Frequent question: What is the cause of frontal fibrosing alopecia?

What autoimmune disease causes frontal fibrosing alopecia?

Causes of Frontal Fibrosing Alopecia

FFA is considered a subtype of another disease called lichen planopilaris (LPP), an autoimmune disease that leads to progressive hair loss. The microscopic appearance of FFF closely resembles that of LPP, suggesting that autoimmunity may also play a part.

How do you prevent frontal fibrosing alopecia?

We treat a large number of FFA patients in our academic clinical practice and have seen the best results using oral finasteride in conjunction with hydroxychloroquine, topical calcineurin inhibitors (tacrolimus) and excimer laser in patients with clinical or dermoscopic evidence of active inflammation.

How long does it take for frontal fibrosing alopecia last?

Usually, frontal fibrosing alopecia is slowly progressive although it seems to be self-limiting in most cases after several years. The hair line recedes on average of 1.8-2.6 cm. As it is a scarring alopecia, hair does not regrow unless treatment is instituted early in the process.

Does frontal fibrosing alopecia burn itself out?

What are the symptoms of frontal fibrosing alopecia? Frontal fibrosing alopecia may cause no symptoms at all or may cause an itchy, painful or burning sensation in a band across the frontal hairline. Many people find the experience of hair loss to be distressing.

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What are the signs of frontal fibrosing alopecia?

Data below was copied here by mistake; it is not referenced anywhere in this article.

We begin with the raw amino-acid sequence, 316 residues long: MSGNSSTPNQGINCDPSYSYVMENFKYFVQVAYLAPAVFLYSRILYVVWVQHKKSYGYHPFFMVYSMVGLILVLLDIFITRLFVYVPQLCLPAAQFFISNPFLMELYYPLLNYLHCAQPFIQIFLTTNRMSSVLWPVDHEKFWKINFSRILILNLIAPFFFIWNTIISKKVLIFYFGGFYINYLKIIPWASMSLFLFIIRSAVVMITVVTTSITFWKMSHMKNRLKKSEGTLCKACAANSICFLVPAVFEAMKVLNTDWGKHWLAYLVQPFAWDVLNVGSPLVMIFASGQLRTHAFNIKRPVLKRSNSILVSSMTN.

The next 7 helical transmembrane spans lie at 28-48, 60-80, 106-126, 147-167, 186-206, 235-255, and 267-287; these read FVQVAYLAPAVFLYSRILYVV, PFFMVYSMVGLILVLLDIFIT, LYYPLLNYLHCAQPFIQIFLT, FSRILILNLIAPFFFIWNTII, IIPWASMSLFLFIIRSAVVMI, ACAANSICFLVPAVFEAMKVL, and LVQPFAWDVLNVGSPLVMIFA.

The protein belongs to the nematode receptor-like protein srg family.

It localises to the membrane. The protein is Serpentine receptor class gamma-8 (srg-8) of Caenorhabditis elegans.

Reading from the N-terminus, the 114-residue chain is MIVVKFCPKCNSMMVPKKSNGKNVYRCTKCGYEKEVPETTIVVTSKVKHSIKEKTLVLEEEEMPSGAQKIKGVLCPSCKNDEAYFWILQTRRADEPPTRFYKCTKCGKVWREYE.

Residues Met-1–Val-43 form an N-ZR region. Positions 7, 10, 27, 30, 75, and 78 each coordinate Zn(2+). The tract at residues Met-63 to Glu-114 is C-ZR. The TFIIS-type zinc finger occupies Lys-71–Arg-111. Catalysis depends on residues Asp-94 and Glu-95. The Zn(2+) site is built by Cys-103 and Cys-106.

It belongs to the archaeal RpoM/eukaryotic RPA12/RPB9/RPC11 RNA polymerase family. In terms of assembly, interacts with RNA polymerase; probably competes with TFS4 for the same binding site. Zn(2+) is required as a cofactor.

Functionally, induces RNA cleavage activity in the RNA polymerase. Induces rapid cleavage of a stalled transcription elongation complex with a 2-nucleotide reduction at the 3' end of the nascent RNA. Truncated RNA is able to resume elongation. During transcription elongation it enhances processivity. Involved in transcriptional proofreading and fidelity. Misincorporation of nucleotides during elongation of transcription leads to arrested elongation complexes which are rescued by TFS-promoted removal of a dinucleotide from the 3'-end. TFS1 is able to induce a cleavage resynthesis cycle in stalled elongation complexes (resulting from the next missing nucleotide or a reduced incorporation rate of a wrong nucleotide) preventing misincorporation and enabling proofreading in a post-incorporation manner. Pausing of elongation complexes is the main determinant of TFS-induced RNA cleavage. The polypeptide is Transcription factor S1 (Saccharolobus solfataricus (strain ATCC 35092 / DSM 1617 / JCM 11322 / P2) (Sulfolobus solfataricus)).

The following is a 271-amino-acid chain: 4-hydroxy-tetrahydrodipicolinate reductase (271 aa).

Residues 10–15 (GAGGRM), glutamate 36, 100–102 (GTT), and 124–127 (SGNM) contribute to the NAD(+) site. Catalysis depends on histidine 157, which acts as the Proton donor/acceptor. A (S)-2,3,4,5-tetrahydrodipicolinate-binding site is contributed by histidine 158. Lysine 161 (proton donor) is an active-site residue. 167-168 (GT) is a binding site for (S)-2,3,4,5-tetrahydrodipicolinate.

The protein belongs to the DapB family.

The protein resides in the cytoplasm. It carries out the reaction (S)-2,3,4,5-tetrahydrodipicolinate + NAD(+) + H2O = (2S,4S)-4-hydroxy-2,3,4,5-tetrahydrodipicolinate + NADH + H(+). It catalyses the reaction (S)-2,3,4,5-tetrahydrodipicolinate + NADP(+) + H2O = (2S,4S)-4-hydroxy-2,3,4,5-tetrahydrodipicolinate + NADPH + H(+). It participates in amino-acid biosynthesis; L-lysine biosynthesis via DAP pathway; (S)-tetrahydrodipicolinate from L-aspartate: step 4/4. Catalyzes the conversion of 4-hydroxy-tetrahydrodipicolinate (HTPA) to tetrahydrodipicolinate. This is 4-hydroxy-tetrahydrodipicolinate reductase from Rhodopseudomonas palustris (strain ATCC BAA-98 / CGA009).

What are the signs and symptoms of frontal fibrosing alopecia?

  • Itchy or painful scalp. …
  • Rash along hairline, face, or scalp. …
  • Loss of eyebrows. …
  • Receding hairline (early) …
  • Hair loss spreads. …
  • Advanced hair loss. …
  • Small, raised bumps on the face. …
  • Loss of hair in beard area.

Can frontal fibrosing alopecia be treated?

Unfortunately, there is currently no cure for frontal fibrosing alopecia (FFA).

Can frontal fibrosing alopecia be caused by stress?

Frontal fibrosing alopecia (AFF) is a primary cicatricial alopecia that was described in 1994. It predominantly affects women, most often in menopause. Studies have shown that alopecias, in general, may have stress as a trigger and maintenance factor.

What causes female frontal hair loss?

Another trigger for hair loss in women is an inflammatory condition affecting the scalp. That might be eczema, psoriasis, or a condition called frontal fibrosing alopecia, which typically causes scarring and hair loss — sometimes permanent — at the front of the scalp above the forehead.

Is frontal fibrosing alopecia scarring?

Frontal fibrosing alopecia (FFA) is an acquired scarring alopecia presenting as symmetrical recession of frontal and temporal hairline as well as eyebrow loss.